Sometimes the naked truth about American history really is, well, naked.
Springtime always reminds me of a crazy fad from the 1970s. It arrived out of nowhere, flying by in a fleshy blur that left some people horrified, others amused, plus a good many unsure just what to make of it. And in a flash, it was gone.
This is the short, strange story of streaking.
Before we skinny dip into the depths of this bizarre phenomenon, let’s strip away the years and revisit the early 70s.
America was in a profound funk. The nightmare of the Vietnam War had finally ended, replaced by a seemingly endless scandal called Watergate. New phrases like “energy crisis,” “Arab oil embargo,” and “runaway inflation” entered our vocabulary. There was the uneasy feeling that things weren’t only bad, they were getting worse.
Amid this gloom, some unknown person, somewhere in America, decided to take off all his clothes and run past strangers as fast as he could. In broad daylight, no less. At that moment streaking was born.
Americans have always been bonkers for fads. But this one was different. While other goofball crazes caused annoyance, streaking was intended to playfully traumatize. You never knew when or where a streaker might come whizzing by. Which was part of its appeal.
To borrow from Richard Nixon, let me make this perfectly clear: Streaking was totally different from flashing or indecent exposure. People who commit those crimes do so for sexual gratification. Streakers, most of whom were Baby Boomers who delighted in tweaking the noses of their Greatest Generation parents, did it for shock effect. There was a strange innocence to it.
Streakers tended to be overwhelmingly (though not exclusively) male and in the full bloom of youth. Which worked to their advantage since young people run fast and aren’t encumbered by trying to put various body parts back in their original place.
Best of all, anybody could do it. All you needed was a birthday suit, a pair of running shoes and perhaps a hat (if you were so inclined; headgear was strictly optional).
Overnight, America was obsessed with streaking. After a steady news diet of Nixon’s woes and worsening pain at the gas pump, folks enjoyed chuckling at college kids appearing au-naturel. It was scandalous, titillating, and a tad amusing, all at the same time.
Streak Mania was in full force by Spring 1974. Comedian Ray Stevens cashed in on the craze with his hit single The Streak. (Remember its catchphrase? “Don’t look, Ethel!”)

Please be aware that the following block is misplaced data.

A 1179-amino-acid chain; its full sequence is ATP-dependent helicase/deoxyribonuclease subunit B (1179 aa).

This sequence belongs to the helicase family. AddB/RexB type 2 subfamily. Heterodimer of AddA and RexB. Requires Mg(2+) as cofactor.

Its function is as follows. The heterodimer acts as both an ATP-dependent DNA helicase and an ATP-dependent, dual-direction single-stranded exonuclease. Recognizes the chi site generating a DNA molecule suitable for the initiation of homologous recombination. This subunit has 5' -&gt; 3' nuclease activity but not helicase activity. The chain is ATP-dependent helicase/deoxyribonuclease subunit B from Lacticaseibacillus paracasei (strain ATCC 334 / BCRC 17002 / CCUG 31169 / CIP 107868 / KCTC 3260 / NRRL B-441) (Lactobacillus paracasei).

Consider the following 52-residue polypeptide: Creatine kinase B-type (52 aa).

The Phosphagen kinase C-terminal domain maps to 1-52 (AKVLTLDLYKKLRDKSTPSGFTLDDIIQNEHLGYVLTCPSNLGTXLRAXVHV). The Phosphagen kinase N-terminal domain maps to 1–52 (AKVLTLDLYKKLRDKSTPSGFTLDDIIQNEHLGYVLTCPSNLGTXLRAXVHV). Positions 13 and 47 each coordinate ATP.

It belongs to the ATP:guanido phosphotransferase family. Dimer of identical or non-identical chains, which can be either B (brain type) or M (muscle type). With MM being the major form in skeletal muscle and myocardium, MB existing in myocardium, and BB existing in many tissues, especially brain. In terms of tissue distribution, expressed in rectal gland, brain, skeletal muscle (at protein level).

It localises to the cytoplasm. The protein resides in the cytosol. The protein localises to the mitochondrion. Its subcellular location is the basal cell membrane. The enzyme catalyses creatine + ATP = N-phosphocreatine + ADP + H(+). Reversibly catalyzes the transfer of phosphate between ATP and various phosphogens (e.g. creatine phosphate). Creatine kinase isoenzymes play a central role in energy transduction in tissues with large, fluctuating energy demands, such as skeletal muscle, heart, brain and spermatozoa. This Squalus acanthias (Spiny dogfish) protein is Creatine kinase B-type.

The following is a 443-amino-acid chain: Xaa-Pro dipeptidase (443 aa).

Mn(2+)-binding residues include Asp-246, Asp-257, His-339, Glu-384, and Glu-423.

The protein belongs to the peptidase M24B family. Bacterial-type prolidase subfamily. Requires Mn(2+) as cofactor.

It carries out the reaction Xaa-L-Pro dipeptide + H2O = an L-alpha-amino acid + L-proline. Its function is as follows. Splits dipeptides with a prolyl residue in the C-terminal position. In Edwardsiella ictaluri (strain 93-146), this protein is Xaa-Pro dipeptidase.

The fad’s highwater mark came during the 46th Annual Academy Awards on April 2, 1974. Just as the night’s biggie, Best Picture, was about to be announced, a naked man dashed across the stage (and into millions of homes watching on live TV), flashing the two-fingered peace sign. Poor dashing, debonair David Niven had the misfortune of being at the podium. But he turned it into Oscars history by quipping, “Isn’t it fascinating to think that probably the only laugh that man will ever get in his life is by stripping off and showing his shortcomings?” (That streaker was killed during an armed robbery the following year, incidentally.)
I confess here and now that I never Streaked. It didn’t appeal to me, and since seeing a gangling 13-year-old naked adolescent didn’t appeal to anyone else, either, that worked out well for everyone. But a close friend did streak. Because several of our classmates read this column and know the guy (and also because I don’t want this now accomplished professional to kill me), I’ll call him “Raymond.”
Around midnight one Friday night that spring, Raymond peeled off everything and ran down his quiet Joplin, Missouri residential street while his neighbors slept. He called it “exhilarating.” I pointed out it didn’t qualify as true streaking because nobody saw him. But Raymond dismissed that as a technicality. Witnesses or not, he had run naked in public which, in his eyes, made him a bona fide streaker. Case closed.
Then, as quickly as it had arrived, streaking vanished. Nixon’s resignation that summer left little interest in antics. Streaking’s brief shining moment was over.
The 70s resumed its dreary slog on the treadmill of misery. At least streaking had brought us a moment of levity.
We needed it, too. For unbeknownst to us, the decade’s true horror–Disco Dancing–was lurking right around the corner. Once it was unleashed, seeing someone dash by in the nude didn’t seem so bad after all.